She applied the “Page 99 Test” to her new book, Seduced by Logic: Émilie Du Châtelet, Mary Somerville and the Newtonian Revolution, and reported the following:
This blog introduced me to the Ford Madox Ford test, and I enthusiastically checked page 99 of my own book, Seduced by Logic. I was a little disappointed to find that this was one of the more technical pages in the book, which, taken by itself, would suggest that Seduced is solely about scientific concepts and their history. My disappointment was due to the fact that in my books, I try to create a narrative that introduces science and its history to the general reader through storytelling – through a blend of biography, history, philosophy and science – so in that sense, I ‘failed’ the page 99 test (or rather, it failed me).Learn more about Seduced by Logic at the Oxford University Press website.
Page 99 introduces Leibniz’s contentious formula for kinetic energy – which he called ‘living force’, because the concept of ‘energy’ in physics had not been developed at that time (the late seventeenth century). There is a hint about the importance of choosing the right language when grappling with new concepts, but this discussion takes place more fully elsewhere in the book. Page 99 also mentions someone called Émilie, who evidently was a supporter of Leibniz’s idea, and who was about to explain it to a wider audience through a book of her own, Fundamentals of Physics.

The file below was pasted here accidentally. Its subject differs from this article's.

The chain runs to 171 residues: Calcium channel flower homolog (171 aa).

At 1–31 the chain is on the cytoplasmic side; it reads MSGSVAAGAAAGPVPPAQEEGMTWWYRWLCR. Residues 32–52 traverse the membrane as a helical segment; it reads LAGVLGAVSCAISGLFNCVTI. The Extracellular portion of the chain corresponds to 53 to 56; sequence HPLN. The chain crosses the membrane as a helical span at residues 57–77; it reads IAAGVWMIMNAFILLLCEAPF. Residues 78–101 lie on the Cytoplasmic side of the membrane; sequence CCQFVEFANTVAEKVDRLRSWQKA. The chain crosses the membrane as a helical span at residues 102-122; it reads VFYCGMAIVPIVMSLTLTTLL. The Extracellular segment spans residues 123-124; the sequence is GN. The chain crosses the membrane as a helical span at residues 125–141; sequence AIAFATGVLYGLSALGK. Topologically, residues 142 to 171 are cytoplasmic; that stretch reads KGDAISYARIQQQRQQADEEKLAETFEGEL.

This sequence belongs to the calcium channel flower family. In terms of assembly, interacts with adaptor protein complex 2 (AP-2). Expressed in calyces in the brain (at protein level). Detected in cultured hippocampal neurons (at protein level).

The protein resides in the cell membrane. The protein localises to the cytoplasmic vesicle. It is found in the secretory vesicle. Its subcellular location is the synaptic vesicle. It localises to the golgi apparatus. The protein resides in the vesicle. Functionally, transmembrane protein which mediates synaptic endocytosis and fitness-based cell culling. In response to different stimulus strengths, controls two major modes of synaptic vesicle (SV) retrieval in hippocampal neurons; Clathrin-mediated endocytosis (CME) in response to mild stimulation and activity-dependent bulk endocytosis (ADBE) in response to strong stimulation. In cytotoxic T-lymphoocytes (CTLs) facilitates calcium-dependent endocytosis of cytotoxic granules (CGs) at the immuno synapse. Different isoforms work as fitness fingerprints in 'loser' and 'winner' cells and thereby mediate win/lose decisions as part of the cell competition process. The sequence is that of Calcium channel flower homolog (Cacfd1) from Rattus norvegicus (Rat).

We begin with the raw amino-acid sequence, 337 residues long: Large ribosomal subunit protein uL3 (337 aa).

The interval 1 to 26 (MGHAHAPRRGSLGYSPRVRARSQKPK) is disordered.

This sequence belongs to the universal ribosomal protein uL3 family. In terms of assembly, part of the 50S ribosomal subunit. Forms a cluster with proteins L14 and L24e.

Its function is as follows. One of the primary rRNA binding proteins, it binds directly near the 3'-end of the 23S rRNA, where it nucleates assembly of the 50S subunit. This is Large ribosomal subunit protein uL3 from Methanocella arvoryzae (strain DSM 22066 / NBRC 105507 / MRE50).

This refers to Émilie du Châtelet – the famous eighteenth century French marquise who was the lover and scientific colleague of Voltaire. The overarching theme in my book is Newton’s astonishing and then-controversial idea about gravity and planetary motion: I tell the story of this controversy not from the usual point of view of mainstream (male) scientists, but through the eyes of some fascinating ‘outsiders’, notably Émilie, Voltaire, and later, Mary Somerville. But page 99 shows that Leibniz – Newton’s colleague and rival, and a key opponent of the theory of gravity – also has an important part to play in the story. In fact, Émilie’s Fundamentals was a brilliantly original attempt to synthesize the competing ideas and philosophies of Newton and Leibniz into something more inclusive than the Newtonian paradigm that has subsequently shaped modern science. In a practical, predictive context, however, Leibniz’s ideas were far-fetched as well as far-reaching, and Émilie later opted for Newton alone: she made the first translation outside Britain of his monumental Principia, and 250 years later, hers is still the definitive French version of what remains one of the most important books of all time.